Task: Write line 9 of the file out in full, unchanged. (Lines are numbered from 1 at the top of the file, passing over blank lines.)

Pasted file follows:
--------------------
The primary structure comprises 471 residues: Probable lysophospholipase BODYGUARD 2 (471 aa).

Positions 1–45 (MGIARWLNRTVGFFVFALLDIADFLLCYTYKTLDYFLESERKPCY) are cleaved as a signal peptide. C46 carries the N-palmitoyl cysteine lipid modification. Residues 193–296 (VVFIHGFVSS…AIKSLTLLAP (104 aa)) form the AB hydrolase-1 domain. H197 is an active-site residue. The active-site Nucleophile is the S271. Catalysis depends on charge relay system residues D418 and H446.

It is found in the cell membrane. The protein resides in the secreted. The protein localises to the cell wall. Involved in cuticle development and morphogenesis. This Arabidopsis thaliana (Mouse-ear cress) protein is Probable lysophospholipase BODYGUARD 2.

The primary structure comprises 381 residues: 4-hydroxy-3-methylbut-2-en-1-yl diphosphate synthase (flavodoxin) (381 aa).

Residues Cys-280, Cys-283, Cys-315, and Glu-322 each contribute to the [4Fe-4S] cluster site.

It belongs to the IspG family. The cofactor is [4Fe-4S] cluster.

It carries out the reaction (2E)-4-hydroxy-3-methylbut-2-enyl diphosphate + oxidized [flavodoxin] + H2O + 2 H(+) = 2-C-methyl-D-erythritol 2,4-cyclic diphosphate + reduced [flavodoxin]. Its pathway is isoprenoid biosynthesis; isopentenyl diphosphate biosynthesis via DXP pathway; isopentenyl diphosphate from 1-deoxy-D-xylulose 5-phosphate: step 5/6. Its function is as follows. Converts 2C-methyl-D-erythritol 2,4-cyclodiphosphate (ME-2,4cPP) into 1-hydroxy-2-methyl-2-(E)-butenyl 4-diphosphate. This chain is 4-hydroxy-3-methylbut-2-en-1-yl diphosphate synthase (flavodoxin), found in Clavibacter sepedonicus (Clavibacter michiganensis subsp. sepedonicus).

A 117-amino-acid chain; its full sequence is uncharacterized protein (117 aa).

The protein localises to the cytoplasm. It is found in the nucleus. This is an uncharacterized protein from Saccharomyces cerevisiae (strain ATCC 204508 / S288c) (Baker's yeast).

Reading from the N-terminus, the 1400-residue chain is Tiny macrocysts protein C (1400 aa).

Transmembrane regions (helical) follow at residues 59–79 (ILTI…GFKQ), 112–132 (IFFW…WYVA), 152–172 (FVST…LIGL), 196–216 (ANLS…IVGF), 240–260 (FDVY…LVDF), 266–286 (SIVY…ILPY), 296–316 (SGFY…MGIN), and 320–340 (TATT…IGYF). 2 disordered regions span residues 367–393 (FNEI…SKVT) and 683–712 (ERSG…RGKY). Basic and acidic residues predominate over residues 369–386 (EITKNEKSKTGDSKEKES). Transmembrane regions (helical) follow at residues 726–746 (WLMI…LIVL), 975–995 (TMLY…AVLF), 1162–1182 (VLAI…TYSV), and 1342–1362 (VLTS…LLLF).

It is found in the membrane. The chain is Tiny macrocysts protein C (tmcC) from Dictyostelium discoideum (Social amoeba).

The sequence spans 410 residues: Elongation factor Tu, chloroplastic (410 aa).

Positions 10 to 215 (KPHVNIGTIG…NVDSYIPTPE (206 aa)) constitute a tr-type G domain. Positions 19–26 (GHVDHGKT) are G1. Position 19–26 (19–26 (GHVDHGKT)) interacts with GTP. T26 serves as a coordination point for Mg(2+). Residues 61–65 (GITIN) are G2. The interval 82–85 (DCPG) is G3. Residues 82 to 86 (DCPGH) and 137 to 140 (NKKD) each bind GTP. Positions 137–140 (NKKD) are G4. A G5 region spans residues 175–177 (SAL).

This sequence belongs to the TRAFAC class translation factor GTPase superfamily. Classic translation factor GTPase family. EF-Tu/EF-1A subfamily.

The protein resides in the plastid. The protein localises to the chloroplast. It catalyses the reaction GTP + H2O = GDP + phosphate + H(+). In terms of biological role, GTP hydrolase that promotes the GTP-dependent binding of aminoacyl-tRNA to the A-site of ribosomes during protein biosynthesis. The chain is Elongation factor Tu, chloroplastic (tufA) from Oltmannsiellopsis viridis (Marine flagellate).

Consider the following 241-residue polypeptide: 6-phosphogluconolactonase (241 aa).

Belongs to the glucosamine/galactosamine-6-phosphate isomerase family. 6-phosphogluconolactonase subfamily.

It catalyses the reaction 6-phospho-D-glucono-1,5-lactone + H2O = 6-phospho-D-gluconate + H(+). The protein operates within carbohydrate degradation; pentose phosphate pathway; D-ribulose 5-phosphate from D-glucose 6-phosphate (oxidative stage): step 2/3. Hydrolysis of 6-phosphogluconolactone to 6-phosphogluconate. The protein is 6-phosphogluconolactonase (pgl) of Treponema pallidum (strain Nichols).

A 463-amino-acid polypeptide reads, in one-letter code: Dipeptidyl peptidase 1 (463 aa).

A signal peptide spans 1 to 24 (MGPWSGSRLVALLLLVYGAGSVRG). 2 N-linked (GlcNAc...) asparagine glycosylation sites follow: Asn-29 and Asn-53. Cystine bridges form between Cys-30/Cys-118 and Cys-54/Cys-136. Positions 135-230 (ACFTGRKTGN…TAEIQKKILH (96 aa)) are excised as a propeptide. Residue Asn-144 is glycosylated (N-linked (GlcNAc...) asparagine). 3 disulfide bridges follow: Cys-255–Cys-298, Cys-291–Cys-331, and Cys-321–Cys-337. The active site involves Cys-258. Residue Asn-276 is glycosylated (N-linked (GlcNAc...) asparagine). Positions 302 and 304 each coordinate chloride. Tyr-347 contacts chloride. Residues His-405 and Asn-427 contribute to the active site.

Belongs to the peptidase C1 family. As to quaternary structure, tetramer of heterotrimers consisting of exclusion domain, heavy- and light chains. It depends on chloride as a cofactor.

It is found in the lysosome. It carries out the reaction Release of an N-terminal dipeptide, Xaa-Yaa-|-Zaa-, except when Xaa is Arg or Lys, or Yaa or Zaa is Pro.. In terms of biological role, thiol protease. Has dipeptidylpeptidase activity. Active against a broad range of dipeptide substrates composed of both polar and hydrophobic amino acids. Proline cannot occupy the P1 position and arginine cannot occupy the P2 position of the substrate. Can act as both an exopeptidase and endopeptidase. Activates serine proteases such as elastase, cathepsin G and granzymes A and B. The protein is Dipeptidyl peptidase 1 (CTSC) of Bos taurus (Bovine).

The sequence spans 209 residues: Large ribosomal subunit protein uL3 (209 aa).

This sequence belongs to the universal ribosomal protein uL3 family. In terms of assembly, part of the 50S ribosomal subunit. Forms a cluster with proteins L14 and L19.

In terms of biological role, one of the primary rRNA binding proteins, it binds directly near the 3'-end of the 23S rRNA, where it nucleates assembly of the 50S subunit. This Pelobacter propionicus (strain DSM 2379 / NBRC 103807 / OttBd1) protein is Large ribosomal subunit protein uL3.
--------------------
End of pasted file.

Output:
The protein localises to the cytoplasm. It is found in the nucleus. This is an uncharacterized protein from Saccharomyces cerevisiae (strain ATCC 204508 / S288c) (Baker's yeast).